This is an occasionally very dark film particularly during the scenes in Russia which looks like a deathtrap and a degenerate place filled with bounty hunters and angry young men looking for a method of taking out their pain and frustration out on whomever they see fit. It is in direct contrast to New York City which is a thriving futuristic Metropolis that is shiny and clean and gloriously rendered in bright lights and shiny surfaces. It really is the tale of two worlds and a commentary on how America will continue to thrive in the future while much of the rest of the world crumbles into dust. Of course we don’t see Europe or China so perhaps Russia alone has fallen into ruin. Regardless, it’s terribly ugly and animalistic; many of the scenes are loud, abrasive, and typical of the rush of the errant crowd. This is the world that Toorop has ensconced himself in in an effort to escape himself more or less. But he is a mercenary with a certain code to follow and is unable to pass up such a job as this.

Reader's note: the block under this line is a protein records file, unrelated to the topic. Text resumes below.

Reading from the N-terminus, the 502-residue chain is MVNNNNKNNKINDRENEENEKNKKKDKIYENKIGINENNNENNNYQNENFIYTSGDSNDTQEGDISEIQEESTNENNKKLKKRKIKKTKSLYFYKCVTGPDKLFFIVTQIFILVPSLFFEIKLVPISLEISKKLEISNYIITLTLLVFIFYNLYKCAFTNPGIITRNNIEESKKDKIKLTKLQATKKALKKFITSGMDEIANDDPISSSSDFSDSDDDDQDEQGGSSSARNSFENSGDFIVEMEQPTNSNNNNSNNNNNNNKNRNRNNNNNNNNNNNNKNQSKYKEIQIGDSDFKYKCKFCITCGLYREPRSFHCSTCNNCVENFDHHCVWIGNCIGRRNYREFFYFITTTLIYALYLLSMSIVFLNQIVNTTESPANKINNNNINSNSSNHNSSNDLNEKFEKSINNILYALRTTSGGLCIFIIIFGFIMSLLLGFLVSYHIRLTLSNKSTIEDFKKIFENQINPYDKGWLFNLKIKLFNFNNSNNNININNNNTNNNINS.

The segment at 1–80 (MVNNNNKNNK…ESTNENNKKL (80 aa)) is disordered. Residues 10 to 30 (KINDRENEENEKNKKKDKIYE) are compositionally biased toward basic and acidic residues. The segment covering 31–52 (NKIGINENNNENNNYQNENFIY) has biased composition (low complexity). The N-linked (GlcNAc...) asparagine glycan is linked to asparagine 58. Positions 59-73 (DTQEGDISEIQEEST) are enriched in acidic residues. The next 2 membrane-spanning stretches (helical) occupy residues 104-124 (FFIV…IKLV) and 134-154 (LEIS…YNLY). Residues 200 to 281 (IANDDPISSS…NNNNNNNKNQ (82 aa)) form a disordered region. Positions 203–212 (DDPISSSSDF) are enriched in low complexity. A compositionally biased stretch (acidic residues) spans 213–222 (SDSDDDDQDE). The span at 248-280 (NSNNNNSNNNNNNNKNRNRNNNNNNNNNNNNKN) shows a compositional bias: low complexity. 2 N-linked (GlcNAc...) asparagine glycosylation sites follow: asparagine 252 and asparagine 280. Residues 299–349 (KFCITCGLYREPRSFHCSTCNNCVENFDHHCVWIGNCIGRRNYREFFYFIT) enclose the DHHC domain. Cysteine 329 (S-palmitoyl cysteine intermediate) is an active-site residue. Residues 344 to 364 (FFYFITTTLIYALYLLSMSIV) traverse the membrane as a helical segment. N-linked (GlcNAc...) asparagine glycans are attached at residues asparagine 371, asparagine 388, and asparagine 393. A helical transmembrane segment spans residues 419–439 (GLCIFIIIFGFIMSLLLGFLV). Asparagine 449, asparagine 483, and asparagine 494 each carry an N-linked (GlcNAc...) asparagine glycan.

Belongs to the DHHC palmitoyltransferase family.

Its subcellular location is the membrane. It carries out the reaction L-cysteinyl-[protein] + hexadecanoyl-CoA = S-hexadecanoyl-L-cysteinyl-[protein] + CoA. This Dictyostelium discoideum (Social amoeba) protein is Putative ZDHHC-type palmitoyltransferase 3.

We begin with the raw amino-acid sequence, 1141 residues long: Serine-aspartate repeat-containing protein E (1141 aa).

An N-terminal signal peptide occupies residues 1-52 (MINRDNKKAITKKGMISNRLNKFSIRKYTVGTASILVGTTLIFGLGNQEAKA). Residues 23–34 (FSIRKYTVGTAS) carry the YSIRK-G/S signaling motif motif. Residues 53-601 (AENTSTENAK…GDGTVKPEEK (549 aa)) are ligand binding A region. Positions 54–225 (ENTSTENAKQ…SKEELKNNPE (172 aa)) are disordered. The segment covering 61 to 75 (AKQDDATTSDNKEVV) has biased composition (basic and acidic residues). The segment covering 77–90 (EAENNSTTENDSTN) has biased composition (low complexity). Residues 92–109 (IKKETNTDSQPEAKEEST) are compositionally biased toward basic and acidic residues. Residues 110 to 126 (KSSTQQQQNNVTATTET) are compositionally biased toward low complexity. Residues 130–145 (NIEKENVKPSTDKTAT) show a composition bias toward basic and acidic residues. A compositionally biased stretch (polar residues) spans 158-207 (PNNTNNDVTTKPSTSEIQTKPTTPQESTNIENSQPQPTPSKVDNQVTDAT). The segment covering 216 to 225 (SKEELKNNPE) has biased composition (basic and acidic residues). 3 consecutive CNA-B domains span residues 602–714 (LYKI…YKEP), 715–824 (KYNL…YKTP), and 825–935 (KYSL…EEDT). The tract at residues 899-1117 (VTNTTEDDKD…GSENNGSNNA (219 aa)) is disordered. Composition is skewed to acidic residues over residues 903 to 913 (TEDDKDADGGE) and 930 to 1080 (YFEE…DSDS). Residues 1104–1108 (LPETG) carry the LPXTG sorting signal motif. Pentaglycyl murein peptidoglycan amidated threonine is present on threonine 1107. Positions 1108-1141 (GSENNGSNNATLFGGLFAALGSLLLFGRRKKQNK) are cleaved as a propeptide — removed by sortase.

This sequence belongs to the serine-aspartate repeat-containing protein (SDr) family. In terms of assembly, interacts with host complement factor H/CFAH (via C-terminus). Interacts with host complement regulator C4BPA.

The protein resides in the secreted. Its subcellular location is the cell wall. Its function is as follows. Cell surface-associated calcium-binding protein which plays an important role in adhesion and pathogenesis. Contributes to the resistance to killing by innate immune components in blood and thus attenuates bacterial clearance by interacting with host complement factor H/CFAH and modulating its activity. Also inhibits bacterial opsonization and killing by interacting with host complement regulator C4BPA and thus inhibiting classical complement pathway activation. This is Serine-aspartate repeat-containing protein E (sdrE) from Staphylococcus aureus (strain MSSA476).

The film relates the plight of poor Aurora who was born to parents who prove rather eccentric in their general approach to life. The mother’s specter hangs over the film as she seems to be something of a messiah figure in a faith she wants to turn into the most powerful religion on earth. The High Priestess (Rampling) is a woman driven be demons that press her on toward a measure of greatness rarely discovered or felt by the ragged, tragic mass of consumers who belch and distress over the trivial and the mundane. She provided the eggs for the child and baby Aurora was interjected with an electronic brain that created her a rather special monster. She could speak nineteen languages at two years old and possesses many skills that she has never been taught. She also is said to carry a virus that will wipe out half the world. This angle isn’t particularly explored and it’s true the end is pretty muddled and doesn’t make a tremendous amount of sense. The father, named Darquandier, was nearly blown up and walks about with a body brace that necessarily limits his movements. He wants his little girl, his product, after she disappears in a fiery explosion that kills Toorop before Darquandier brings him back to life and fixes him up with prostheses.